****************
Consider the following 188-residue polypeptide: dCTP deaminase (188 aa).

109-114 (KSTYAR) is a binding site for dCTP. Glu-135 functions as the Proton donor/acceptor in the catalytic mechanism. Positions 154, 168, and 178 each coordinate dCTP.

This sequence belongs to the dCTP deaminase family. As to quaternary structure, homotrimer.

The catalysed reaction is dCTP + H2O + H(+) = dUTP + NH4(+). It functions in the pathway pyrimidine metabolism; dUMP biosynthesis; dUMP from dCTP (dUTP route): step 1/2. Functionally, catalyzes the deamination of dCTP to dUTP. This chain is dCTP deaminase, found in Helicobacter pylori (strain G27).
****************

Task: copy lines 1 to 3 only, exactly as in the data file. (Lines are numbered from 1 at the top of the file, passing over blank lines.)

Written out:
Consider the following 188-residue polypeptide: dCTP deaminase (188 aa).

109-114 (KSTYAR) is a binding site for dCTP. Glu-135 functions as the Proton donor/acceptor in the catalytic mechanism. Positions 154, 168, and 178 each coordinate dCTP.

This sequence belongs to the dCTP deaminase family. As to quaternary structure, homotrimer.